Friday's Top Upgrades (and Downgrades)
This series, brought to you by Yahoo! Finance, looks at which upgrades and downgrades make sense and which ones investors should act on. Today, our headlines feature new buy ratings for both game maker Activision Blizzard and post office helper Stamps.com . But the news isn't all good, so before we get to those two, let's take a quick look at why one analyst is...
Pulling threads at Columbia Sportswear
With its clothing about to be featured adorning the 2014 Olympic Freestyle Ski teams of America, Canada, and Russia, you'd think that now was a time for Columbia Sportswear shares to shine. Instead, Columbia shares are slumping in Friday trading after the stock got hit by a downgrade to underperform at the hands of analysts at Macquarie.
With Columbia shares up more than 58% over the past year, Macquarie is calling a halt to the stock's progression and predicting a decline to $57 over the course of the coming year. Should investors be worried?
Most analysts who follow Columbia Sportswear agree the stock is unlikely to grow earnings any more than 10% annually over the next five years. Yet the stock sells for nearly 27 times earnings, which seems dreadfully expensive. The good news, though, is that with actual free cash flow at the firm running more than 100% ahead of reported "net income," Columbia isn't quite as pricey as it looks.
Factoring cash reserves into the picture, I calculate no more than about a 10.6 enterprise value-to-free cash flow ratio on this stock. Between Columbia's modest growth rate (9.5% projected) and its not-inconsiderable dividend yield (1.3%), I actually think the stock remains somewhat underpriced, rather than overvalued. Far from selling Columbia, as Macquarie suggests, you might actually want to think about taking advantage of today's sell-off and buying a bit more.
Time to collect Stamps.com?
A second stock worth taking a look at -- and one on which Wall Street and I agree this time -- is Stamps.com. This morning, analysts at Northland Capital announced they were reinstating coverage of the "Internet delivered postage services" company with an outperform rating and a $46 price target. As Northland explains, "Management has been diligent in growing revenues and margins organically while steadily returning cash to shareholders. While the stock has had impressive performance in 2013, our price target of $46 indicates there is still upside to the shares."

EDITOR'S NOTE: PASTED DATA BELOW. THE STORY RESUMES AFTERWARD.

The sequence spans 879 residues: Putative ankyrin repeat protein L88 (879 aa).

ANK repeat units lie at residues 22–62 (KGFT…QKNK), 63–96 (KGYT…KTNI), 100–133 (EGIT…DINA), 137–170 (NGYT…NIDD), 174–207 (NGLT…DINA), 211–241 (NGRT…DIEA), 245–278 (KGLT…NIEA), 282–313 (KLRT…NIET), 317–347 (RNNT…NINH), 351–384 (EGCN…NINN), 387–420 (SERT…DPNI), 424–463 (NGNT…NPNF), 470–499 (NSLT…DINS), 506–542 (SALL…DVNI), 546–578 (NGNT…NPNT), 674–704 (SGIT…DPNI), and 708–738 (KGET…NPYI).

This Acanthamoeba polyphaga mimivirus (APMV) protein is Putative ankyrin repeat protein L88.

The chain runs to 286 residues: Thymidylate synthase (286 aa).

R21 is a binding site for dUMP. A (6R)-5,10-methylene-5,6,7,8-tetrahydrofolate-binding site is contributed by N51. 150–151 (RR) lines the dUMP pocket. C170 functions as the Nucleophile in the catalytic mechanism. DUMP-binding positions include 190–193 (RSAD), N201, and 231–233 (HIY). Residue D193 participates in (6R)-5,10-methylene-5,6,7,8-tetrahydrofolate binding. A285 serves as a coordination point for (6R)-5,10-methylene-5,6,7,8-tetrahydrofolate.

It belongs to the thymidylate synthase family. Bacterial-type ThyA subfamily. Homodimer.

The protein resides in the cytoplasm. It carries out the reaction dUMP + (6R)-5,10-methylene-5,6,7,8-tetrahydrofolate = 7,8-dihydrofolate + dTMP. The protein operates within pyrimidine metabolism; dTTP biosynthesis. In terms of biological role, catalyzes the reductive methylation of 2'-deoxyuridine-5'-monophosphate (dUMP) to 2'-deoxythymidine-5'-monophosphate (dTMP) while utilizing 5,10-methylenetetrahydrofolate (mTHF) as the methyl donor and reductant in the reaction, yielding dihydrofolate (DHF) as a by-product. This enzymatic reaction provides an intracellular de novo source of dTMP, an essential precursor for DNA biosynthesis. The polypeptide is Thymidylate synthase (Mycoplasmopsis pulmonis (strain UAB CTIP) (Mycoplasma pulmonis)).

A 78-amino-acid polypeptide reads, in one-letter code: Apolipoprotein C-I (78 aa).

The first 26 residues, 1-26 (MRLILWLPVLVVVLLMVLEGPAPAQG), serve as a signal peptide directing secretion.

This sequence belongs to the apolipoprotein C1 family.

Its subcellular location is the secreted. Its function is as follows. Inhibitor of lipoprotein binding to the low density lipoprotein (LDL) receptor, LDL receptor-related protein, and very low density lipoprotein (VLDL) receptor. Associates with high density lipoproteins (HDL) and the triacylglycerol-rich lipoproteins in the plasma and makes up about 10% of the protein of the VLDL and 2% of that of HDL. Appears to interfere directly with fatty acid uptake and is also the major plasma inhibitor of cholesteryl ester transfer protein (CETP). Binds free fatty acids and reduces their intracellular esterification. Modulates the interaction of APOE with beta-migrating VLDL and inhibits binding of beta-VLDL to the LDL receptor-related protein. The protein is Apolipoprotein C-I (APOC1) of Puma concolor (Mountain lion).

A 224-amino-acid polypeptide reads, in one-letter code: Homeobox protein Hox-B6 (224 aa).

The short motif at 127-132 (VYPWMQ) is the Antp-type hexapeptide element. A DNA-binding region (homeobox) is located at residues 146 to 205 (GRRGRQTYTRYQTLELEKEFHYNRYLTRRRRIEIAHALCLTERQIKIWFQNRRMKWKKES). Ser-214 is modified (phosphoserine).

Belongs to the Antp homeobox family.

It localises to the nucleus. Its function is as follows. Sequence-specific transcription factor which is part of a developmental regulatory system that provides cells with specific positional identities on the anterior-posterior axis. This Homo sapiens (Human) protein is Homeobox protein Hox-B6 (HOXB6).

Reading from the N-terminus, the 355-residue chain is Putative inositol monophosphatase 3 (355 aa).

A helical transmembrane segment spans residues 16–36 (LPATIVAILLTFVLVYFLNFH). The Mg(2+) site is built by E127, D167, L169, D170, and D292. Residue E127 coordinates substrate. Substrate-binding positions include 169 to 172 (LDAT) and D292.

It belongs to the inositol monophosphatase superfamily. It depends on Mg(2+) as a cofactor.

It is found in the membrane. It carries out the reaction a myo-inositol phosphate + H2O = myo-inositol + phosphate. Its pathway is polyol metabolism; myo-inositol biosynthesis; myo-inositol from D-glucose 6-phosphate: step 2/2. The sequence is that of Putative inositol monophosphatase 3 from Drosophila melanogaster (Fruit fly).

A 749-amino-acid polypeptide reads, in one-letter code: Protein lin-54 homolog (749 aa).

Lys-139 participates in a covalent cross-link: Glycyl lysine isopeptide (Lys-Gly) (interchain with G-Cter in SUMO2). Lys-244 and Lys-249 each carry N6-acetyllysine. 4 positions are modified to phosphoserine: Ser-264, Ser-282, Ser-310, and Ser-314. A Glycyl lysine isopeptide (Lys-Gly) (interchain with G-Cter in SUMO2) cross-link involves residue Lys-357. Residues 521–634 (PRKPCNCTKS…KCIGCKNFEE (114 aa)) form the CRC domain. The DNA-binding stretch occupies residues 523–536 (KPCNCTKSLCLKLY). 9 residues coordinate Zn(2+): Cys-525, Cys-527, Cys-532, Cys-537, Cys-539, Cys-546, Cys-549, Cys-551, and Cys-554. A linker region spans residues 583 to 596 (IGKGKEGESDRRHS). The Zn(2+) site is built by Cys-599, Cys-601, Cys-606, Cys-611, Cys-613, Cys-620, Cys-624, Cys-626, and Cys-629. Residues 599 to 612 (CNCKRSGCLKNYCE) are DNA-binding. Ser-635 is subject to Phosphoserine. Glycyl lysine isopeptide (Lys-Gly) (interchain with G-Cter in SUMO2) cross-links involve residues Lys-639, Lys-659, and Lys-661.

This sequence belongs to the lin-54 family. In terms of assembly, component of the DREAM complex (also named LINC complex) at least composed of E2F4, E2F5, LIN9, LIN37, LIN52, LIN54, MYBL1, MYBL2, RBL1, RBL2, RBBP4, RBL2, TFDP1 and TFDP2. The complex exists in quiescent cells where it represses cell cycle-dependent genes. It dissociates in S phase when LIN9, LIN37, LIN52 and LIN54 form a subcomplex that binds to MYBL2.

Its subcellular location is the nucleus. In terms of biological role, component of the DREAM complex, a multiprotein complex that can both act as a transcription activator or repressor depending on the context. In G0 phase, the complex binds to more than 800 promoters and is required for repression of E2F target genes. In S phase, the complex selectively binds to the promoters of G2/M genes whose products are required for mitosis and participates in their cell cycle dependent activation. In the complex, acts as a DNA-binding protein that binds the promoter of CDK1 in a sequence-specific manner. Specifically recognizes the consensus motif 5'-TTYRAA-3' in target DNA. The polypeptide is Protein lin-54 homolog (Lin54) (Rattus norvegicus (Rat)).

Granted, we're probably not talking about a lot of upside. Priced at 18 times earnings and expected to grow these earnings at about 20% annually over the next five years, Stamps.com is already verging on "fair value." The fact that free cash flow lags reported net income ever so slightly ($33.9 million in FCF to $34.6 million reported income) also tips the scales slightly toward "overvalued."
That said, after factoring the company's cash reserves into the equation and finding them tipping the scales back toward bargain territory, I still find that on balance Northland is right. Stamps.com's prospects are still bright, and the stock remains buyable.
Activision a winner?
Last but not least, we come to gamer Activision Blizzard. Predicting this $17 stock will hit $23 a share within a year, CRT Capital recommends buying it. But should you?
On one hand, 16 times earnings hardly seems a lot to pay for a company of Activision's quality. On the other hand, most analysts agree that this company is a mid-to-upper-single-digit grower at best (7.5%, to be precise). Even with Activision paying a modest 1% dividend yield, that doesn't seem like fast enough growth to justify a double-digit P/E ratio.
It's in the third hand that we find the arguments that finally decide our buy/sell decision in Activision's favor. Strong free cash flow (about 7% ahead of reported earnings) and sizable cash reserves ($2.3 billion, net of debt) result in an enterprise value-to-free cash flow ratio of 8.1 for Activision. With growth prospects of 7.5% and the 1% dividend added to the mix, that's just barely cheap enough to justify a buy recommendation.
Result: CRT's right. This stock, too, is a buy.
Fool contributor Rich Smith has no position in any stocks mentioned. The Motley Fool recommends and owns shares of Activision Blizzard.
The article Friday's Top Upgrades (and Downgrades) originally appeared on Fool.com.
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